I think I am attending too many investment webinars. Last week I fell asleep in one after ten minutes and missed most of the presentation. That can be a particular problem with evening events. But last night’s Stockslam event was lively enough to keep me awake.
These events are run by investment web site Stockopedia and consist of a number of presenters covering their favourite stocks in 3 minutes followed by a few questions. This was the first on-line version and it worked well. I’ll cover the companies presented briefly and add a few comments:
- Caledonian Mining. A gold miner based in Zimbabwe. All gold miners are very dependent on the price of gold and the other big factor to consider is the political stability of the country in which it operates, which was not mentioned. Looks cheap but needs to be.
- Unite. Provider of student accommodation. Has been hit by the Covid epidemic, particularly for foreign students. Will students want to return to use such accommodation as most of their education is now done on-line rather than working from home? I think I agree with the presenter that they will as I have a grandson who has just gone to university and is living in such accommodation in Oxford. Might be worthy of further research.
- RWS. Patent translation and other IP services. I used to hold these shares but I sold after they acquired SDL which I had also held in the past but never seemed to generate real profits. An expensive acquisition perhaps but the Chairman has a good track record.
- Braemar Shipping. This is a smaller shipping company apparently focused on tanker supply but the financial track record looks very unimpressive – declining or static revenue and profits for some years. Shipping companies are very susceptible to global shipping rates which they have no control over. Looks cheap on fundamentals but needs to be.
- Renold. Industrial chain supplier. Presenter argued that the management are reviving the business which otherwise looks very mature. I cannot see where growth is coming from although profits are forecast to rise short-term. Big pension deficit was mentioned. It looks like an “old technology” business to me.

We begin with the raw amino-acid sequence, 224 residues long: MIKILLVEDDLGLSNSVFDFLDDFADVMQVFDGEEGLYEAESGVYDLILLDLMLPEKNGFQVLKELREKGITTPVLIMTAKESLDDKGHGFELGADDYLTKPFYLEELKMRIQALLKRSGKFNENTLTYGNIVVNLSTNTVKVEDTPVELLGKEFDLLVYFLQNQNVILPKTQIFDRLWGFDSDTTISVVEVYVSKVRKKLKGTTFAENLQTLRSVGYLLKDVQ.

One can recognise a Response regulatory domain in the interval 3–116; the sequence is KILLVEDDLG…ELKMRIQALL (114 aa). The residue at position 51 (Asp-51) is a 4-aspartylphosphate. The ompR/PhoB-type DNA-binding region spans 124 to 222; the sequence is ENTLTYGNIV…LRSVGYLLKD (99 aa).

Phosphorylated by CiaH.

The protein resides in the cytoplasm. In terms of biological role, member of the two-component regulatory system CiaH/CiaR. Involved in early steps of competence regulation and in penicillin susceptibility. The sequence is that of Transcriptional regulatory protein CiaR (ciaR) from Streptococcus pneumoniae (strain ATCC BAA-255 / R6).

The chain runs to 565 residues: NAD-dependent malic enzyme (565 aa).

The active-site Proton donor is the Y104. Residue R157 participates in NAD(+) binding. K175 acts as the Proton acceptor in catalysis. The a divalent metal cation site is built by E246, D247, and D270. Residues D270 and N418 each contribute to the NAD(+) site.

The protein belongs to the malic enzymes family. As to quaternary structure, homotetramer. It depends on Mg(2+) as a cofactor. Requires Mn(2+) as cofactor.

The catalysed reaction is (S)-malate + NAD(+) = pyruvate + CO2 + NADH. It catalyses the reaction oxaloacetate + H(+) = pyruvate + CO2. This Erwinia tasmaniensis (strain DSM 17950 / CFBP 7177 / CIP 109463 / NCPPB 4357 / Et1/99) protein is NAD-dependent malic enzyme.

- SDI. Acquirer of small technology businesses. Has been growing profits rapidly and share price has been rising by leaps and bounds as a result, driven by active CEO. As one of the two presenters said “You wouldn’t exactly say it is cheap!” As I hold the shares, I will say no more.
- Cake Box. A purveyor of personalised “celebration” cakes via a franchise network. An interesting company that is growing rapidly and has a good financial profile. May be worth a closer look if you are not put off any cake retailers by the failure of Patisserie.
- Gear4Music. On-line music equipment retailer. Looking at the recent share price trend, the epidemic seems to have helped them.
- Halfords. Car accessories/servicing and bike retailer. Have held this company in the past. Sold at 380p in 2016 – share price now 265p, which tells you a lot. Might have a relatively good year this year from the demand for leisure cycling in the lock-downs but surely otherwise operating in very mature markets. Return on capital has been low in recent years.
- Atalaya Mining. Copper mining in Spain. Demand for copper is rising due to electric cars etc. Low historic return on capital and lack of dividend mentioned. They are operating in a sector with some very large players, and like any miner are dependent on commodity prices over which they have no influence. Forecasts for next year does make it look cheap.
All the presenters and the host (Damian Cannon) spoke clearly although I think some presenters could have been clearer on the “USP” of their selected companies. For example why buy Atalaya Mining rather than one of the big copper miners?
But an interesting event overall which was oversubscribed and I shall try to attend the next one.
Roger Lawson (Twitter: https://twitter.com/RogerWLawson )
You can “follow” this blog by clicking on the bottom right in most browsers or by using the Contact page to send us a message requesting. You will then receive an email alerting you to new posts as they are added.
© Copyright. Disclaimer: Read the About page before relying on any information in this post.